LEXINGTON, Ky. (March 4, 2019) — University of Kentucky faculty who would like to replace a traditional textbook with open course content in the academic year 2019-20 are encouraged to submit a proposal to UK Libraries’ Alternative Textbook Grant Program. UK Libraries is delighted to offer new grants to facilitate instructors’ adoption of existing open textbooks and the creation of new alternative course content.
UK Libraries has held three rounds of the Alternative Textbook Grant Program since 2016. Fifteen of the funded courses had been taught by August 2018 with an approximate total enrollment of 4,318 students and accumulative estimated savings of $665,690 for the enrolled students. In other words, each student saved about $154 on average thanks to the use of alternative course content in place of traditional textbooks in their courses.
“I found the process painless,” said Christopher Huggins, an Alternative Textbook Grant recipient and lecturer in the Department of Sociology. “The material in the alternative textbook was very similar to the traditional text in both content and quality. These alternative textbooks are freely available on the web and easy to personalize. This made the process of adopting the new book easy.”
“I now have a plethora of resources to use going forward with this course and will likely not go back to a standardized textbook,” Robin Vanderpool, associate professor in the Department of Health, Behavior & Society and a recipient of the Alternative Textbook Grant, commented.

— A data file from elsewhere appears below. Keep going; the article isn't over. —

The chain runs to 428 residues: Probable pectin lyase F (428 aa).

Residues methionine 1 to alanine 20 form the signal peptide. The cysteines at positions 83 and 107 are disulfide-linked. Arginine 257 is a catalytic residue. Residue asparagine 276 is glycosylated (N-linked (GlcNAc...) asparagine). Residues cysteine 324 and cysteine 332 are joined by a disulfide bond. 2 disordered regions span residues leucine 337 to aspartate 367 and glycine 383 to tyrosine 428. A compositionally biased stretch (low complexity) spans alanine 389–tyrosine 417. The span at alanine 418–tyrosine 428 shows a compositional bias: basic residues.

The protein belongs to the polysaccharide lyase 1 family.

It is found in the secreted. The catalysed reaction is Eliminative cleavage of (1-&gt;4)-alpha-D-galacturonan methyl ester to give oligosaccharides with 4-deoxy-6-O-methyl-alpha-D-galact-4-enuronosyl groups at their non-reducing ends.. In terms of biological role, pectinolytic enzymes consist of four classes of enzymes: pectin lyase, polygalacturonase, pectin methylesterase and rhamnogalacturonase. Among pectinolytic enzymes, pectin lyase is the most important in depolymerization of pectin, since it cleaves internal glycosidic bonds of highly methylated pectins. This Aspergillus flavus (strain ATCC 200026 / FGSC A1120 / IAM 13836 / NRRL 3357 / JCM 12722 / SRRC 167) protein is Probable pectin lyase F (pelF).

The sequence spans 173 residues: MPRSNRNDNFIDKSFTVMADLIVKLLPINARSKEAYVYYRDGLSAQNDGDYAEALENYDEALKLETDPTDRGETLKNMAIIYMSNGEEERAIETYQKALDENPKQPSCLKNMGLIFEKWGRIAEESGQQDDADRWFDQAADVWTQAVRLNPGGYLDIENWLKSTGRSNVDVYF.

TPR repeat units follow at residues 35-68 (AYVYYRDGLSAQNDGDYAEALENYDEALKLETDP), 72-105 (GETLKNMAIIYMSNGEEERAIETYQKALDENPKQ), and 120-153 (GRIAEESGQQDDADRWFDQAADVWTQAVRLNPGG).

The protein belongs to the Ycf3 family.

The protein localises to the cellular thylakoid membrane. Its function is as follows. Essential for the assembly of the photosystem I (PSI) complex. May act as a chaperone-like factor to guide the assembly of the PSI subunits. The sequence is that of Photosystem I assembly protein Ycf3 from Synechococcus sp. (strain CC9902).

Asked about the grant program, Mary Beth Thomson, senior associate dean of UK Libraries, said, “The program outcomes and grant recipients’ feedback have demonstrated that using alternative textbooks are beneficial financially to the students and pedagogically to the instructors.”
In support of the grant program, Adrian Ho, director of Digital Scholarship at UK Libraries, will hold an information session focused on finding and using open textbooks on March 7, 2019. Seating is limited and registration is required for attendance.
The Alternative Textbook Grant Program offers two tracks for applicants to consider. A successful proposal for adopting existing open textbooks, free online content and/or UK Libraries’ licensed information resources will be awarded a grant of $1,500. A successful proposal for creating new open course content (with at least 50 percent of the content being newly created) will be awarded a grant of $2,500.
Proposals must be submitted via this online form by April 1, 2019. All applicants will be notified of the results in early summer of 2019. After teaching the specified course with an alternative textbook, each grant recipient is required to submit a description of the outcomes and an evaluation of their experience with the grant program.
Details about the Alternative Textbook Grant Program are available here. Interested faculty can also contact Adrian Ho, UK Libraries director of Digital Scholarship, or Mary Beth Thomson, UK Libraries senior associate dean, for more information.
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